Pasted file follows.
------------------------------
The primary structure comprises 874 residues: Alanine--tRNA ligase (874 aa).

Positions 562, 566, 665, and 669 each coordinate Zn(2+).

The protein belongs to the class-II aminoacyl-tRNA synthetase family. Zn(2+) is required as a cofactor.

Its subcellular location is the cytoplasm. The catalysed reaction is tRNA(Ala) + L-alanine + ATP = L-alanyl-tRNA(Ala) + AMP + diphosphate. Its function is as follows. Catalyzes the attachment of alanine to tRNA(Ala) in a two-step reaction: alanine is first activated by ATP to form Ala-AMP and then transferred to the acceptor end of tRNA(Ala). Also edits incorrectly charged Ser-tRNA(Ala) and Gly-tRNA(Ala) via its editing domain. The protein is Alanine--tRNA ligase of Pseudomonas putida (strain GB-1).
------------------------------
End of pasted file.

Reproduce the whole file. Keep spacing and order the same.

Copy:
The primary structure comprises 874 residues: Alanine--tRNA ligase (874 aa).

Positions 562, 566, 665, and 669 each coordinate Zn(2+).

The protein belongs to the class-II aminoacyl-tRNA synthetase family. Zn(2+) is required as a cofactor.

Its subcellular location is the cytoplasm. The catalysed reaction is tRNA(Ala) + L-alanine + ATP = L-alanyl-tRNA(Ala) + AMP + diphosphate. Its function is as follows. Catalyzes the attachment of alanine to tRNA(Ala) in a two-step reaction: alanine is first activated by ATP to form Ala-AMP and then transferred to the acceptor end of tRNA(Ala). Also edits incorrectly charged Ser-tRNA(Ala) and Gly-tRNA(Ala) via its editing domain. The protein is Alanine--tRNA ligase of Pseudomonas putida (strain GB-1).